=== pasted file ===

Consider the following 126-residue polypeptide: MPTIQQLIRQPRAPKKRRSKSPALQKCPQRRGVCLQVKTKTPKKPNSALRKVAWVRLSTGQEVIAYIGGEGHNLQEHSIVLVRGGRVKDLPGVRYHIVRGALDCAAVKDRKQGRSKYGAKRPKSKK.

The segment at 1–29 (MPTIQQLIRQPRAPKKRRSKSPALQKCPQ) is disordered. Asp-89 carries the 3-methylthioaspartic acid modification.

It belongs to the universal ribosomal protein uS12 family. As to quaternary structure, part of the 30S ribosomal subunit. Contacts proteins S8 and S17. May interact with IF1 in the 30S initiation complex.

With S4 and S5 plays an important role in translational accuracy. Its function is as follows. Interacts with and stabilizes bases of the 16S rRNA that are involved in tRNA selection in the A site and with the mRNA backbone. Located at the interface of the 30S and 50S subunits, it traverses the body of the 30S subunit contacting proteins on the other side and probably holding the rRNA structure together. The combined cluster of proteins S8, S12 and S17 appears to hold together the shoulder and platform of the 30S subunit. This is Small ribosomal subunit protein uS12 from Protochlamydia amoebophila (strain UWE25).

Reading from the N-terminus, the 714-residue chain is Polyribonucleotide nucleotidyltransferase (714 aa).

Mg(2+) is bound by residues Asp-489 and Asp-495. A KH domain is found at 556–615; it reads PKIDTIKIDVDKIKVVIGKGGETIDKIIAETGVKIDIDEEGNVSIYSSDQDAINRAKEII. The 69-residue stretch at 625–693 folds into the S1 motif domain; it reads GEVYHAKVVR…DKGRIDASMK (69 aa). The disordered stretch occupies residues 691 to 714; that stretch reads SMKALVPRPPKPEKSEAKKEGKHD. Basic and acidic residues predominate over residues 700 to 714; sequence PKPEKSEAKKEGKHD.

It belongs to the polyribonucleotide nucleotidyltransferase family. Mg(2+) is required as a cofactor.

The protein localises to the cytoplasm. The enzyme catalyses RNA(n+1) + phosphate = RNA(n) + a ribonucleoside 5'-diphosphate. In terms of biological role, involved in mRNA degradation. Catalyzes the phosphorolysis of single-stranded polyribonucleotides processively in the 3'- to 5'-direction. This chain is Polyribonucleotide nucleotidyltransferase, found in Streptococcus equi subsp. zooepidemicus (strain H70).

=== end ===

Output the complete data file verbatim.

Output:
Consider the following 126-residue polypeptide: MPTIQQLIRQPRAPKKRRSKSPALQKCPQRRGVCLQVKTKTPKKPNSALRKVAWVRLSTGQEVIAYIGGEGHNLQEHSIVLVRGGRVKDLPGVRYHIVRGALDCAAVKDRKQGRSKYGAKRPKSKK.

The segment at 1–29 (MPTIQQLIRQPRAPKKRRSKSPALQKCPQ) is disordered. Asp-89 carries the 3-methylthioaspartic acid modification.

It belongs to the universal ribosomal protein uS12 family. As to quaternary structure, part of the 30S ribosomal subunit. Contacts proteins S8 and S17. May interact with IF1 in the 30S initiation complex.

With S4 and S5 plays an important role in translational accuracy. Its function is as follows. Interacts with and stabilizes bases of the 16S rRNA that are involved in tRNA selection in the A site and with the mRNA backbone. Located at the interface of the 30S and 50S subunits, it traverses the body of the 30S subunit contacting proteins on the other side and probably holding the rRNA structure together. The combined cluster of proteins S8, S12 and S17 appears to hold together the shoulder and platform of the 30S subunit. This is Small ribosomal subunit protein uS12 from Protochlamydia amoebophila (strain UWE25).

Reading from the N-terminus, the 714-residue chain is Polyribonucleotide nucleotidyltransferase (714 aa).

Mg(2+) is bound by residues Asp-489 and Asp-495. A KH domain is found at 556–615; it reads PKIDTIKIDVDKIKVVIGKGGETIDKIIAETGVKIDIDEEGNVSIYSSDQDAINRAKEII. The 69-residue stretch at 625–693 folds into the S1 motif domain; it reads GEVYHAKVVR…DKGRIDASMK (69 aa). The disordered stretch occupies residues 691 to 714; that stretch reads SMKALVPRPPKPEKSEAKKEGKHD. Basic and acidic residues predominate over residues 700 to 714; sequence PKPEKSEAKKEGKHD.

It belongs to the polyribonucleotide nucleotidyltransferase family. Mg(2+) is required as a cofactor.

The protein localises to the cytoplasm. The enzyme catalyses RNA(n+1) + phosphate = RNA(n) + a ribonucleoside 5'-diphosphate. In terms of biological role, involved in mRNA degradation. Catalyzes the phosphorolysis of single-stranded polyribonucleotides processively in the 3'- to 5'-direction. This chain is Polyribonucleotide nucleotidyltransferase, found in Streptococcus equi subsp. zooepidemicus (strain H70).